By the end of Sefer Melachim, the Northern Kingdom is sent into exile by Assyria, not to be heard of again. The historical legacy of Am Yisrael as we know it continues with only a few Shvatim: Yehuda, maybe Binyamin, and some Kohanim and Levi'im that were still around. Does this mean that we rejected the Shvatim model with all its pluralistic implications in favor of a more uniform approach? Certainly the Shevet structure of the Jewish people was dropped for a more limited model that includes only a few tribes. Does that mean that the ideology of diversity that went along with it was also dropped? Did the multi-faceted approach to Judaism prove too much for us to handle, too subject to divisiveness and tension?

Perhaps this question is what motivated a Machloket many centuries later in Sanhedrin 10,3:

"עשרת השבטים אינן עתידין לחזור שנא' (דברים כט) וישליכם אל ארץ אחר כיום הזה מה היום הולך ואינו חוזר אף הם הולכים ואינן חוזרים דברי ר"ע ר"א אומר כיום הזה מה יום מאפיל ומאיר אף עשרת השבטים שאפילה להן כך עתידה להאיר להם:"
“The ten tribes will not return in the future, as it says “and He sent them to another land as this very day”- just like a day goes and does not come back, so too they (the shvatim) have gone and will not come back. This is the opinion of R’ Akiva. R’ Elazar says “as this very day” – just like a day gets dark and light again, so too for the ten tribes for whom the world has become dark, in the future it will become like again.”

Rabbi Elazar maintains that the remaining Shvatim will come back in the Messianic Era. This means that that the exile of the ten tribes was only temporary and that the ideal, Messianic model for the Jewish people is the Shevet structure. Rabbi Akiva, on the other hand, thinks otherwise. Perhaps he feels (a little pessimistically) that the Shevet system just didn’t work out, will not work out, and is rejected for good.

This Machloket (or really, a machloket about whether there is a machloket) continues through to the time of the Rishonim and Mifarshei HaMishna. Some Rishonim, including the Ran in his Chiddushim, felt that Rabbi Akiva had to be reinterpreted. They simply could not believe that Rabbi Akiva could hold that the Ten Shvatim were not coming back. The Bartenura on the other hand, interprets the Mishna literally, ascribing to R' Akiva the view that the Shvatim will really not return.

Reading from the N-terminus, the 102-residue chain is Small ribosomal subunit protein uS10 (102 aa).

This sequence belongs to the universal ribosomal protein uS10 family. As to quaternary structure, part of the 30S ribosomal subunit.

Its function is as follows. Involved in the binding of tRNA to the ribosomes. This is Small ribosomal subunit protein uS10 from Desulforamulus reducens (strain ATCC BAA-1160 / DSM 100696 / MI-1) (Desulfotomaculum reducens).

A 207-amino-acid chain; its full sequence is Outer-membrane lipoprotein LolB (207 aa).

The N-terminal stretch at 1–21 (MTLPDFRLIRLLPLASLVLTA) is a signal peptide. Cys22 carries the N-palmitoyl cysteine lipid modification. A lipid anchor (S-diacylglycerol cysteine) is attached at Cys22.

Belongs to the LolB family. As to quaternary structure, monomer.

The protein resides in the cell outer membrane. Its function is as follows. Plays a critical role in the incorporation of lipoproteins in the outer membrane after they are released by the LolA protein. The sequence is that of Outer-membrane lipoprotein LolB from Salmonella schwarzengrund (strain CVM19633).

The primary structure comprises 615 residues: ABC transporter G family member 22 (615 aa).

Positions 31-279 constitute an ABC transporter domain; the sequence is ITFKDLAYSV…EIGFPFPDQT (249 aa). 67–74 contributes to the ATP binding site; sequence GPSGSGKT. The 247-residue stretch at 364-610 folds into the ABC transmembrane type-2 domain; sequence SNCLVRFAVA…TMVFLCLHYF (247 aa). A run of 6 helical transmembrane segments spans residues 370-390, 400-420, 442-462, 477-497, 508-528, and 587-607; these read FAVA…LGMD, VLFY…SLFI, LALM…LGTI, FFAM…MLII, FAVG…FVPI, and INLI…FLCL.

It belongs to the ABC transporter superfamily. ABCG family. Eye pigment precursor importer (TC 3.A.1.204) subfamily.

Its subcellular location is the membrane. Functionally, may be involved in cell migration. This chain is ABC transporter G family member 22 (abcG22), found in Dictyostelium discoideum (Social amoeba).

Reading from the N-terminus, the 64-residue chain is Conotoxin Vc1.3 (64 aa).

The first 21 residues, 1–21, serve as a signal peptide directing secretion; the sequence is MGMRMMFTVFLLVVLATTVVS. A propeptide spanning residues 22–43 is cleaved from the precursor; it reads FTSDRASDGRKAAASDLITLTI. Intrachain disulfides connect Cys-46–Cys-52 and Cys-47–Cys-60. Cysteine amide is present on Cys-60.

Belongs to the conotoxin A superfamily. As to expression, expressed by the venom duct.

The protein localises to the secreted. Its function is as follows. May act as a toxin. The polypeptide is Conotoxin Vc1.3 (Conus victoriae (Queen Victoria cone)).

It seems to me that this machloket with its ideological implications remains as open as this very day**.


QuickNotes for the Shabbos Table
-The individualized Brachot that Yaakov gives to each of his sons paints a picture of a diverse Bnei Yisrael, where different personalities play different roles.
-This is Bnei Yisrael's model when traveling through the Midbar and in the period of the Shoftim.
-Sadly, it led to divisiveness and never quite worked out as planned. Eventually, the exile of the Ten Tribes left us with a fraction of our previous diversity.
-Maybe this is the way it was meant to be! Rabbi Akiva and Rabbi Eliezer argue about whether the Ten Tribes are even destined to return.

*10 Points if you catch the irony in the title.
** It is interesting to note that Rabbi Eliezer's opinion is much more well known and that most people don't realize that there might be a dissenting opinion. I wonder whether this means that the mesorah of Am Yisrael has taken a side on this machloket.

4 comments:

Julian Horowitz said...

How quickly we've turned into "The Open-ended Question Project"

Potential Message: It's not as easy to write good divrei torah as we thought...

Ibn Avraham said...

Hey, who said open-ended is bad? Often, its probably more honest; often, it may be closer to the truth.

That aside- last week's (ie my) Dvar Torah really was open-ended. The pattern was there but I was uncertain of the message.

This week's Dvar isn't open-ended; he's just recording a machloket. Obviously a machloket has two sides.

Chai18 said...

and both sides can be right (ailu v'ailu)

Ibn Avraham said...

Well, in this case they can't: either they're comin' back or they're not.